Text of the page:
Scott on shaky ground?

Who would have thought this race would even be a blip on the radar?:

“Emergency Funds Needed for Rep. David Scott,” blared the subject line of the Oct. 21 e-mail about Georgia’s 13th district race.

It’s a strange juxtaposition in a national environment that strongly favors the Democrats and a Democratic Congressman who represents a district that Sen. John Kerry (D-Mass.) won in the 2004 White House election with more than 60 percent of the vote.

But publicly and privately, Democrats are trying to focus attention on the Atlanta-area Congressional district.
[…]
According to new Democratic polling for Scott’s campaign, Obama is winning the district 56 percent to 35 percent. But in the Congressional ballot test, the Congressman is only ahead narrowly, 43 percent to 38 percent, over physician Deborah Honeycutt (R). The poll was conducted Oct. 13-14 by Cooper and Secrest Associates.

I still think Honeycutt has almost no chance of winning this seat, but the decline is Scott’s numbers are significant considering his margin of victory in 2006.

17 comments

  1. What district are they polling? The early vote in the 13th district is running >65% African American. Obama only at 56%? Don’t they know that Mark Taylor got 58% of the vote here against Sonny Perdue?

  2. Andre Walker says:

    I might add that this poll was taken before the Scott campaign stepped up their game against Honeycutt, hitting her on radio, t.v. and in the mail.

    Those numbers have definitely changed.

  3. slyram says:

    http://www.democratsforgoodgoverment.com/voteDavidScottOut.htm

    Andre: I am sorry for saying Honeycutt is smoking hot on your blog (again, with all due respect to her hubby).

    I am down here in south Georgia so what is happening in that race is not my business but the gloves are coming off and I will turn my head to avoid witnessing the coming ugliness. Personally, Scott and Honeycutt seem like good people to me but something is up with the Democrats for Good Government group that has Rep. Scott upset.

    The group hits Scott pretty hard; swiftboat-style. Scott says the group is cloaked Republicans.

    One thing is clear: other Republicans must have caught wind of this funky deal and are heading in the other direction. Since the Congressional Black Caucus came to Scott’s aid with the quickness, I am starting to think the CBC is not slamming Jim Marshall because they realized that they need that seat and Blue Dogs must have flexible and conservative.

    It is reality and a shame that people assume that all Blacks will vote the Dem party line but it is clear that the GOP thinks the same thing.

    Mrs. Honeycutt as a moderate Republican would have been interesting. That group must be third-party because she is too classy to get down like that.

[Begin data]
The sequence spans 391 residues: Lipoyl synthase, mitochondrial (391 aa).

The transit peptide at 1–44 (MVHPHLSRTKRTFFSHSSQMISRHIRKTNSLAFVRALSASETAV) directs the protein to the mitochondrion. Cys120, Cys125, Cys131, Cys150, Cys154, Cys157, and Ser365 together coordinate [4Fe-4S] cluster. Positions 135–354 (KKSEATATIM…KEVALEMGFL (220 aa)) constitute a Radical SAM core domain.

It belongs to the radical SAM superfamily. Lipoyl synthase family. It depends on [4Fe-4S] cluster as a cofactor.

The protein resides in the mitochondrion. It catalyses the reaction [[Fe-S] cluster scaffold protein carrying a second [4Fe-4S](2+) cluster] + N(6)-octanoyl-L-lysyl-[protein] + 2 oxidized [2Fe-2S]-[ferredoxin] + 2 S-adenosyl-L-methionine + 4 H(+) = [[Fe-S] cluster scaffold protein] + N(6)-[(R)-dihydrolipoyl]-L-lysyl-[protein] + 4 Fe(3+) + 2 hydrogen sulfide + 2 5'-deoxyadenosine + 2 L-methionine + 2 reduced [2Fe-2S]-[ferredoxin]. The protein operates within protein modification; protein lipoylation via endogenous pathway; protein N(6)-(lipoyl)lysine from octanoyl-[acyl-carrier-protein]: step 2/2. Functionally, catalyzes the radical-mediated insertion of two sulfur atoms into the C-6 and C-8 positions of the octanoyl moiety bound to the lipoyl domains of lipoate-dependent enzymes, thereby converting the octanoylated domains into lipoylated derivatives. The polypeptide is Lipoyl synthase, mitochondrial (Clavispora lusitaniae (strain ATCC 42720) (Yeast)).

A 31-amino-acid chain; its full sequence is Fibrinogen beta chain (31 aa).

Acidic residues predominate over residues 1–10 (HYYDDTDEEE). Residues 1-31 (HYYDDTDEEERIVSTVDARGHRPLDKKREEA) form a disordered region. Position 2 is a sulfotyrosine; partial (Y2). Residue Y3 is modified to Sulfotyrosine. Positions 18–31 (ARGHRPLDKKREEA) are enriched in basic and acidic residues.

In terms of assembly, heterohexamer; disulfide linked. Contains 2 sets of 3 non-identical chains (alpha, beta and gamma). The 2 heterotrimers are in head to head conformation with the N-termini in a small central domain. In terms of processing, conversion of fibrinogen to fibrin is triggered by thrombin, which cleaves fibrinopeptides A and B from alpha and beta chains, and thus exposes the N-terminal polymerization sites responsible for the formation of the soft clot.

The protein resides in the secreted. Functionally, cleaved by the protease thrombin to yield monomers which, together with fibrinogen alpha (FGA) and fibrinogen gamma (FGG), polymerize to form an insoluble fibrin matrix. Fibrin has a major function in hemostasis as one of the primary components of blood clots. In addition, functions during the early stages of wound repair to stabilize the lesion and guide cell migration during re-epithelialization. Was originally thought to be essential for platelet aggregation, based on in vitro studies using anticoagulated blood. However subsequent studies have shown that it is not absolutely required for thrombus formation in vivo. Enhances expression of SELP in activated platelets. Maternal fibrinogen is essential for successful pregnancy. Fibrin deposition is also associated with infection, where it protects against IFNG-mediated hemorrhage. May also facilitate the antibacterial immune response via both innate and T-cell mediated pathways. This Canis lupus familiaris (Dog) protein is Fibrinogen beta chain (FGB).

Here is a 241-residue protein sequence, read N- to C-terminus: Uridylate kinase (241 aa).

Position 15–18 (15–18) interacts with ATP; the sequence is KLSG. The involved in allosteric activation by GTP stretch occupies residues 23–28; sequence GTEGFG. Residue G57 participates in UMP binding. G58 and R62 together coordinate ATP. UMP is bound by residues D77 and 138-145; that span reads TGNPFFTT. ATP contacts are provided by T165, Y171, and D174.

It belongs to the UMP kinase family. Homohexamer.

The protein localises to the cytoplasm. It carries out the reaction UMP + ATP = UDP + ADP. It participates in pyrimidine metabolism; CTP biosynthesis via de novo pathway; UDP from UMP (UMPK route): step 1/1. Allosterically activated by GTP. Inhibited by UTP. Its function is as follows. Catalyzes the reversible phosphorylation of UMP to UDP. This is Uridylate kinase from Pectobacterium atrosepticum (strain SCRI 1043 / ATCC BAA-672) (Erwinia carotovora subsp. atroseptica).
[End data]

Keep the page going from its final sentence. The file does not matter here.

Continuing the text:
4. Georgiamike says:

    Sly, Dems for Good Government consists of one member – David Knox. Mr. Knox was Honeycutt’s webmaster. His firm, DKintermedia.com was paid by Honeycutt back in June. It was discovered that 25,ooo flyers were ordered from a print firm under Democrats for Good Government and sent to the Honeycutt home address. An FEC expenditure matching the exact costs of that printing is on the Honeycutt filing for October. Even more interesting is that volunteers with Honeycutt t-shirts were handing out Democrats for Good Government flyers in Clayton County two weekends ago. Maybe they should just create a 527 and disclose the financial relationship.

  5. slyram says:

    The Monday morning quarterbacking after this election season will include talk about some good GOP candidates who got mismanaged by agents of a consulting profession who emphasized getting cash to bombarded T.V. spots rather than good old shoe leather and people meeting.

    Like Hillary’s people not preparing an operation after Super Tuesday (she did not deserve that), these handlers did not craft a plan to get those new voters for their candidates—if never cross they minds that Black voters could be moderates and conservatives. When you hit the ground from Washington with your fancy operation, get a range of locals to learn the lay of the land.

    Yes Bill, Democrats should be for good government; Honeycutt likely has plenty of actual Democrat supports like Rep. Bishop has low-key Republican support.

  6. slyram says:

    I have been think about the Scott v. Honeycutt race and I starting to think that an African American in the GOP might be good for the Obama White House–should he win.

    There’s a post on my blog if anyone wants to debate the matter.

    Personally, I like Scott’s Farm Bill work.

  7. Doug Deal says:

    slyram,

    Blacks in the GOP in general would be great for the country as well as for blacks.

    Being monolithically behind one party, no matter what, is a recipe for irrelevance? If that 12% was up for grabs every election, or if even only a quarter was up for grabs, the number of black candidates elected would skyrocket, but also issue that are important to blacks would be the priority of both parties.

    As it currently stands, neither Democrats (who have the votes anyway) nor Republicans (who cannot get the votes no matter what) have any incentive to do anything real for blacks in the country.

  8. rugby fan says: